White House stimulus proposal goes over $1.5 trillion with $20 billion for airlines

(Reuters) – The Trump administration has proposed including a $20 billion extension in aid for the battered airline industry in a new stimulus proposal to House Democrats worth over $1.5 trillion, White House chief of staff Mark Meadows said on Wednesday.

“There’s $20 billion in the most recent proposal for the airlines that would give them a six month extension,” Meadows told reporters aboard Air Force One, noting that the industry was in urgent need of support.

American Airlines and United Airlines , two of the largest U.S. carriers, said they were beginning furloughs of over 32,000 workers on Thursday as hopes faded for a last-minute bailout from Washington. U.S. airlines have been pleading for another $25 billion in payroll support to protect jobs for a further six months after the current package, which banned furloughs, expired at midnight EDT.

Coronavirus relief talks between the White House and House Democrats had stalled in large part over the price tag, with Democrats seeking $2.2 trillion and the White House staying firm at $1.5 trillion.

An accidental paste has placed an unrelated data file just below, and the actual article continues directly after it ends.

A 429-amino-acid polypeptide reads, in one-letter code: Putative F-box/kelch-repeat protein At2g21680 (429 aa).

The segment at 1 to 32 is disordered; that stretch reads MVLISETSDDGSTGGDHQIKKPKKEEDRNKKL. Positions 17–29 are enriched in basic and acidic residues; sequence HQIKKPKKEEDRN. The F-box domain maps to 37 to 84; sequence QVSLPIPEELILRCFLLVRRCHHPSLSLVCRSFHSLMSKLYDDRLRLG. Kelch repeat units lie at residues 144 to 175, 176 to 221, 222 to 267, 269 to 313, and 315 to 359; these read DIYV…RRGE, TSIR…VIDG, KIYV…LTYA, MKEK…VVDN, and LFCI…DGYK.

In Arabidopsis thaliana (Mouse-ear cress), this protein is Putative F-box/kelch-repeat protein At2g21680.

Meadows declined to provide the total value of the White House’s latest proposal but said the figure is “certainly above the $1.5 trillion that has been articulated to date.”

“As you get above $1.5 trillion, it gets extremely difficult to justify based on the facts,” he cautioned, explicitly stating that $2 trillion was too much. “If it starts with a 2, it’s going to be a real problem,” he added.

Speaking on a flight to Washington from the swing state of Minnesota where U.S. President Donald Trump had headlined a rally ahead of presidential elections in November, Meadows said he was hopeful talks will continue with Democrats on Thursday.

Meadows also told reporters that a stop-gap spending bill approved by the Republican-controlled Senate and the Democratically-led House to fund the government through December 11 had been received by the White House. Trump has signed the bill.

(Reporting by Alexandra Alper in Washington; Editing by Muralikumar Anantharaman and Raju Gopalakrishnan)

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